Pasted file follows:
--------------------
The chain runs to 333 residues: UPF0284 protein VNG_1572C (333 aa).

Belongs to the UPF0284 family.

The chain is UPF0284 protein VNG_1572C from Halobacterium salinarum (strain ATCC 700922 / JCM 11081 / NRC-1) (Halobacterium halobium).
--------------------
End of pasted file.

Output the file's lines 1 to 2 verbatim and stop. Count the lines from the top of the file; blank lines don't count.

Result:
The chain runs to 333 residues: UPF0284 protein VNG_1572C (333 aa).

Belongs to the UPF0284 family.